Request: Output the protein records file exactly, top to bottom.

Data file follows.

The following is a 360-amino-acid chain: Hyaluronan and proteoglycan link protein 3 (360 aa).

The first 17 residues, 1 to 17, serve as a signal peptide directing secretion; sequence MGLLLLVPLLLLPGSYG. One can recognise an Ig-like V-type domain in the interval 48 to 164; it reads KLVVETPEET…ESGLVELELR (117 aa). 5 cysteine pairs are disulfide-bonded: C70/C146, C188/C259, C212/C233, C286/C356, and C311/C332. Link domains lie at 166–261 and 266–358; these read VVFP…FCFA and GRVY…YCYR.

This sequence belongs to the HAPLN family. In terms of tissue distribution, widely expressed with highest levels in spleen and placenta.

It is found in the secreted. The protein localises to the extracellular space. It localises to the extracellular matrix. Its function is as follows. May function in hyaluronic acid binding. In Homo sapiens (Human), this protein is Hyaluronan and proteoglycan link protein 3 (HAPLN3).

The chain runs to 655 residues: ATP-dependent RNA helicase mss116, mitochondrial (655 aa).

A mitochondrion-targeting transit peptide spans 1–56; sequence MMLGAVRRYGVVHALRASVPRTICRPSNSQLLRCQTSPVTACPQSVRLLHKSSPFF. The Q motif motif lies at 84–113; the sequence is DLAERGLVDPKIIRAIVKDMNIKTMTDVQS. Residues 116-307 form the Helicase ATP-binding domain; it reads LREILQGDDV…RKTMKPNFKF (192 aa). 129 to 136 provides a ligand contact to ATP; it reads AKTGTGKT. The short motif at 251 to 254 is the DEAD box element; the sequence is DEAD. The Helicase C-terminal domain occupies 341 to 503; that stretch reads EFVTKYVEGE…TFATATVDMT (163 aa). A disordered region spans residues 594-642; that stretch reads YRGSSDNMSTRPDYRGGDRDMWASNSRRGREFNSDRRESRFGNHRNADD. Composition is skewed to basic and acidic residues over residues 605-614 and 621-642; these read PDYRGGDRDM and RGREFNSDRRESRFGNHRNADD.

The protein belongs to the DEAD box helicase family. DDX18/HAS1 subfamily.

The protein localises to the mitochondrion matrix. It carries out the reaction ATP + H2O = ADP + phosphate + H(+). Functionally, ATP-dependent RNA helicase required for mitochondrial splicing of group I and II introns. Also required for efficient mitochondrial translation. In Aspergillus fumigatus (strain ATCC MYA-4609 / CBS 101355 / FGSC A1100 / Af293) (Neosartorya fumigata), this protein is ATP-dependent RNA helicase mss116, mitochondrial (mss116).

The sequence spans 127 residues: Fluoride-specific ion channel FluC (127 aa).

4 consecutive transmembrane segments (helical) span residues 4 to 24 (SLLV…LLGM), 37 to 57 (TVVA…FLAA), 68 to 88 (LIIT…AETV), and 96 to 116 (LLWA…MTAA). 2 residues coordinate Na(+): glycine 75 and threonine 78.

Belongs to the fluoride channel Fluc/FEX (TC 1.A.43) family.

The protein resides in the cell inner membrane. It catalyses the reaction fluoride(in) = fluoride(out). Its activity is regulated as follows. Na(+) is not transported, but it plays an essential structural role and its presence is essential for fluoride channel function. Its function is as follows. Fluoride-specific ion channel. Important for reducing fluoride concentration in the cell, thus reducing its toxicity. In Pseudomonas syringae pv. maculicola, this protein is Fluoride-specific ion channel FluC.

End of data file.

The following is a 360-amino-acid chain: Hyaluronan and proteoglycan link protein 3 (360 aa).

The first 17 residues, 1 to 17, serve as a signal peptide directing secretion; sequence MGLLLLVPLLLLPGSYG. One can recognise an Ig-like V-type domain in the interval 48 to 164; it reads KLVVETPEET…ESGLVELELR (117 aa). 5 cysteine pairs are disulfide-bonded: C70/C146, C188/C259, C212/C233, C286/C356, and C311/C332. Link domains lie at 166–261 and 266–358; these read VVFP…FCFA and GRVY…YCYR.

This sequence belongs to the HAPLN family. In terms of tissue distribution, widely expressed with highest levels in spleen and placenta.

It is found in the secreted. The protein localises to the extracellular space. It localises to the extracellular matrix. Its function is as follows. May function in hyaluronic acid binding. In Homo sapiens (Human), this protein is Hyaluronan and proteoglycan link protein 3 (HAPLN3).

The chain runs to 655 residues: ATP-dependent RNA helicase mss116, mitochondrial (655 aa).

A mitochondrion-targeting transit peptide spans 1–56; sequence MMLGAVRRYGVVHALRASVPRTICRPSNSQLLRCQTSPVTACPQSVRLLHKSSPFF. The Q motif motif lies at 84–113; the sequence is DLAERGLVDPKIIRAIVKDMNIKTMTDVQS. Residues 116-307 form the Helicase ATP-binding domain; it reads LREILQGDDV…RKTMKPNFKF (192 aa). 129 to 136 provides a ligand contact to ATP; it reads AKTGTGKT. The short motif at 251 to 254 is the DEAD box element; the sequence is DEAD. The Helicase C-terminal domain occupies 341 to 503; that stretch reads EFVTKYVEGE…TFATATVDMT (163 aa). A disordered region spans residues 594-642; that stretch reads YRGSSDNMSTRPDYRGGDRDMWASNSRRGREFNSDRRESRFGNHRNADD. Composition is skewed to basic and acidic residues over residues 605-614 and 621-642; these read PDYRGGDRDM and RGREFNSDRRESRFGNHRNADD.

The protein belongs to the DEAD box helicase family. DDX18/HAS1 subfamily.

The protein localises to the mitochondrion matrix. It carries out the reaction ATP + H2O = ADP + phosphate + H(+). Functionally, ATP-dependent RNA helicase required for mitochondrial splicing of group I and II introns. Also required for efficient mitochondrial translation. In Aspergillus fumigatus (strain ATCC MYA-4609 / CBS 101355 / FGSC A1100 / Af293) (Neosartorya fumigata), this protein is ATP-dependent RNA helicase mss116, mitochondrial (mss116).

The sequence spans 127 residues: Fluoride-specific ion channel FluC (127 aa).

4 consecutive transmembrane segments (helical) span residues 4 to 24 (SLLV…LLGM), 37 to 57 (TVVA…FLAA), 68 to 88 (LIIT…AETV), and 96 to 116 (LLWA…MTAA). 2 residues coordinate Na(+): glycine 75 and threonine 78.

Belongs to the fluoride channel Fluc/FEX (TC 1.A.43) family.

The protein resides in the cell inner membrane. It catalyses the reaction fluoride(in) = fluoride(out). Its activity is regulated as follows. Na(+) is not transported, but it plays an essential structural role and its presence is essential for fluoride channel function. Its function is as follows. Fluoride-specific ion channel. Important for reducing fluoride concentration in the cell, thus reducing its toxicity. In Pseudomonas syringae pv. maculicola, this protein is Fluoride-specific ion channel FluC.